Subscribe now to and start applying to auditions!

LA Theater Review


In plays such as "Nocturne" and "Bingo With the Indians," Adam Rapp has incisively explored the darker recesses of the human soul. Though the playwright's 2004 drama "Blackbird" is a hard-hitting portrait of two characters living in squalor and emotional disarray, it's leavened by edgy humor and the redemptive power of hope. Director Ron Klier's production, powered by two luminous performances, is a mesmerizing view of the human capacity for spiritual resilience.

This story of odd-couple misfits recalls John Schlesinger's masterful "Midnight Cowboy" in its view of compassion and human connection prevailing in unexpected places. Baylis (Johnny Clark) is an embittered Gulf War veteran with debilitating back problems. Incontinent, impotent, and in serious legal trouble, this ex-junkie drowns his sorrows in alcohol. Residing with him in a skuzzy New York tenement is the teenage waif Froggy (Jade Dornfeld), a heroin addict whom Baylis met when she was dancing in a strip club. It's Christmas Eve, and as the troubled duo attempts to generate a hint of holiday spirit, Froggy reveals that she has contracted hepatitis. Baylis urges her to return home, where her family can give her proper care.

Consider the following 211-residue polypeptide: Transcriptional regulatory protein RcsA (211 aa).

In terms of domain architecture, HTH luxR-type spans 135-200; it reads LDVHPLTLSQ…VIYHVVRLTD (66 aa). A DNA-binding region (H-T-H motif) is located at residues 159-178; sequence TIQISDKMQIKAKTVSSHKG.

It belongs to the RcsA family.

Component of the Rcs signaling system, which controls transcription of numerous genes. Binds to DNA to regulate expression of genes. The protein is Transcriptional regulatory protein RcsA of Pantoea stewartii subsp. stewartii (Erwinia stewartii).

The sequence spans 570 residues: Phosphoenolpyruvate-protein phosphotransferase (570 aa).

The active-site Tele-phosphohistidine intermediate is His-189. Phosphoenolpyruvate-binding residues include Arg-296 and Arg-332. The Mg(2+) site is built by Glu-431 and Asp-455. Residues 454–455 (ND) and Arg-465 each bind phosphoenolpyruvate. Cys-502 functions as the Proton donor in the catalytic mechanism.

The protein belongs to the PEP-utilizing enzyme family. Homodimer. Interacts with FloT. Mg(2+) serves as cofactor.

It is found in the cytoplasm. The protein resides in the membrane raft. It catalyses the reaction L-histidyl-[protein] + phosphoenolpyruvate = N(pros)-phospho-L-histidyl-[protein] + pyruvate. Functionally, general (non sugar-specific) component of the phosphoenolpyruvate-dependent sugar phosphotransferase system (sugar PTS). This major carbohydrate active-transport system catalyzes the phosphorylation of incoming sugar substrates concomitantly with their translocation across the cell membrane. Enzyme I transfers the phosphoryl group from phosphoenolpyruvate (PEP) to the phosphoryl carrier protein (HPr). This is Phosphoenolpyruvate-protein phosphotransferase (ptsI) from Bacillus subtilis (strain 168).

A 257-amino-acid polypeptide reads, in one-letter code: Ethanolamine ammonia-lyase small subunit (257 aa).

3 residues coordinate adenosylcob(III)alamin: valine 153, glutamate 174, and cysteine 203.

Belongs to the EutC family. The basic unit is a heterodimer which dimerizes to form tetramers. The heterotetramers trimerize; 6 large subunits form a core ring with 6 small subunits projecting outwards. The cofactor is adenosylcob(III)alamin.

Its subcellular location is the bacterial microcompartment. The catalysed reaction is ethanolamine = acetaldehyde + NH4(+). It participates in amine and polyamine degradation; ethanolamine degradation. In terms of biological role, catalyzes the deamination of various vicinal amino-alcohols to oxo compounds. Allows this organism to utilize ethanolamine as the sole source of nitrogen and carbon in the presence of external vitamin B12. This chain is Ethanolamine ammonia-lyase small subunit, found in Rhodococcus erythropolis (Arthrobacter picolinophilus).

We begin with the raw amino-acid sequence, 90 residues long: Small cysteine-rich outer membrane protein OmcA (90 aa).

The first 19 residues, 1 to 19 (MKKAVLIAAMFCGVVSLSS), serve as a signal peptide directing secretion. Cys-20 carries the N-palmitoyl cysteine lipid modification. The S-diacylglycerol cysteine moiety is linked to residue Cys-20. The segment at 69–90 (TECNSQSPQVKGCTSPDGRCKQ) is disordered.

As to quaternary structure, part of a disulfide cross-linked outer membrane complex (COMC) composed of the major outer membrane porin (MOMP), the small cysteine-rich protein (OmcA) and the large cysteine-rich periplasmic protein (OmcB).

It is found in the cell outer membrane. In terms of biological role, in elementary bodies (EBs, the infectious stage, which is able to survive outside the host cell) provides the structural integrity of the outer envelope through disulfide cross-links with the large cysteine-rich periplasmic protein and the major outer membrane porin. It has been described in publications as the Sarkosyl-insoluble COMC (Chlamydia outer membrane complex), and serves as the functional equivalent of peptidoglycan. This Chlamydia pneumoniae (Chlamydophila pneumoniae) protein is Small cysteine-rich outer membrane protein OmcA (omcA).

Klier has elicited brave and richly detailed performances. As a man whose life dreams have faded away, Clark expertly segues between Baylis' gruff and dangerously violent sides and the sensitive heart of a poet with a yearning for romance. Portraying a character in pain merely trying to put on shoes let alone walk across the room, Clark powerfully depicts Baylis' suffering, as well as his unflinching determination. Dornfeld's multishaded portrayal of a psychologically wounded child who skipped past innocence to the harsh realities of a miserable life is heart-wrenching.

Inspired designs—Danny Cistone's set, Derrick McDaniel's lighting, Klier's sound effects, and costumes by Gelareh Khalioun and Erin Mueller—convert a tiny performing space into a gritty microcosm of urban blight and spiritual malaise. Rapp's script could use trimming; he sometimes lingers over well-established points. Yet his unorthodox love story is extremely compelling, and the VS. rendition is extraordinary.

Presented by VS. Theatre Company at the Elephant Theatre Lab, 6324 Santa Monica Blvd., Hollywood. Aug. 14–Sept. 19. Thu.–Sat., 8 p.m. (323) 860-3283.

What did you think of this story?
Leave a Facebook Comment: